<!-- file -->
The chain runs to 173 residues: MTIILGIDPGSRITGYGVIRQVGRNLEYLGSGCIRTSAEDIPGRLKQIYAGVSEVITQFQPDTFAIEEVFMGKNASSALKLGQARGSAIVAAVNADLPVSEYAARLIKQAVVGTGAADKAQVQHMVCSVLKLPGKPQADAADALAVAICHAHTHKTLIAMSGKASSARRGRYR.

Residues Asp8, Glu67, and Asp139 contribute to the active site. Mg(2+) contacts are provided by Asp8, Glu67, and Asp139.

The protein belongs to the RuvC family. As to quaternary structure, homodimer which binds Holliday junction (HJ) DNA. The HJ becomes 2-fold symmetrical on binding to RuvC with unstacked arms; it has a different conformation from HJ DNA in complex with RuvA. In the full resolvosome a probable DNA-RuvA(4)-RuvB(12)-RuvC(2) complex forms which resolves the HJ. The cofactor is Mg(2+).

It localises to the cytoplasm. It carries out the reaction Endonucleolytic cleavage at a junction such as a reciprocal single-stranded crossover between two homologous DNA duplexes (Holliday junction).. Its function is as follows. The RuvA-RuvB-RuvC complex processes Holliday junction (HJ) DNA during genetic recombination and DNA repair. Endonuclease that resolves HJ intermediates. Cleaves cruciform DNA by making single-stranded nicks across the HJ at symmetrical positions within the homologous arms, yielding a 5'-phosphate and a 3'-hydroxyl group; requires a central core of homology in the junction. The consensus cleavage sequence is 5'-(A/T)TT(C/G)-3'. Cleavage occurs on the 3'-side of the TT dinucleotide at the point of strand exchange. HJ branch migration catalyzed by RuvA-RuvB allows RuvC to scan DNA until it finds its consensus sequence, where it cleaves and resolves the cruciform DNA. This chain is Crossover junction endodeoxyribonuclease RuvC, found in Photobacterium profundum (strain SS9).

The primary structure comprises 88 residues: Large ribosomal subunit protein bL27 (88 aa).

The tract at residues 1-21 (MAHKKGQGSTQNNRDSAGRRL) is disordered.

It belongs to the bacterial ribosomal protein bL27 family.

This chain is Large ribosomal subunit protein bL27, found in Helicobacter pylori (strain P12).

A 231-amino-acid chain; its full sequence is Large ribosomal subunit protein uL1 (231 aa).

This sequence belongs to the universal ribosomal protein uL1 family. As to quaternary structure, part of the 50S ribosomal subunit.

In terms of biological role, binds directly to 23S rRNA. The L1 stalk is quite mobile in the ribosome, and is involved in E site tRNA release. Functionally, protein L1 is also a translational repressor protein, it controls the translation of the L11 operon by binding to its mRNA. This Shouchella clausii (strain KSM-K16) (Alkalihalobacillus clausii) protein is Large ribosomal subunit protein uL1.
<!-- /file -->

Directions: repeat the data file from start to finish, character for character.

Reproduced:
The chain runs to 173 residues: MTIILGIDPGSRITGYGVIRQVGRNLEYLGSGCIRTSAEDIPGRLKQIYAGVSEVITQFQPDTFAIEEVFMGKNASSALKLGQARGSAIVAAVNADLPVSEYAARLIKQAVVGTGAADKAQVQHMVCSVLKLPGKPQADAADALAVAICHAHTHKTLIAMSGKASSARRGRYR.

Residues Asp8, Glu67, and Asp139 contribute to the active site. Mg(2+) contacts are provided by Asp8, Glu67, and Asp139.

The protein belongs to the RuvC family. As to quaternary structure, homodimer which binds Holliday junction (HJ) DNA. The HJ becomes 2-fold symmetrical on binding to RuvC with unstacked arms; it has a different conformation from HJ DNA in complex with RuvA. In the full resolvosome a probable DNA-RuvA(4)-RuvB(12)-RuvC(2) complex forms which resolves the HJ. The cofactor is Mg(2+).

It localises to the cytoplasm. It carries out the reaction Endonucleolytic cleavage at a junction such as a reciprocal single-stranded crossover between two homologous DNA duplexes (Holliday junction).. Its function is as follows. The RuvA-RuvB-RuvC complex processes Holliday junction (HJ) DNA during genetic recombination and DNA repair. Endonuclease that resolves HJ intermediates. Cleaves cruciform DNA by making single-stranded nicks across the HJ at symmetrical positions within the homologous arms, yielding a 5'-phosphate and a 3'-hydroxyl group; requires a central core of homology in the junction. The consensus cleavage sequence is 5'-(A/T)TT(C/G)-3'. Cleavage occurs on the 3'-side of the TT dinucleotide at the point of strand exchange. HJ branch migration catalyzed by RuvA-RuvB allows RuvC to scan DNA until it finds its consensus sequence, where it cleaves and resolves the cruciform DNA. This chain is Crossover junction endodeoxyribonuclease RuvC, found in Photobacterium profundum (strain SS9).

The primary structure comprises 88 residues: Large ribosomal subunit protein bL27 (88 aa).

The tract at residues 1-21 (MAHKKGQGSTQNNRDSAGRRL) is disordered.

It belongs to the bacterial ribosomal protein bL27 family.

This chain is Large ribosomal subunit protein bL27, found in Helicobacter pylori (strain P12).

A 231-amino-acid chain; its full sequence is Large ribosomal subunit protein uL1 (231 aa).

This sequence belongs to the universal ribosomal protein uL1 family. As to quaternary structure, part of the 50S ribosomal subunit.

In terms of biological role, binds directly to 23S rRNA. The L1 stalk is quite mobile in the ribosome, and is involved in E site tRNA release. Functionally, protein L1 is also a translational repressor protein, it controls the translation of the L11 operon by binding to its mRNA. This Shouchella clausii (strain KSM-K16) (Alkalihalobacillus clausii) protein is Large ribosomal subunit protein uL1.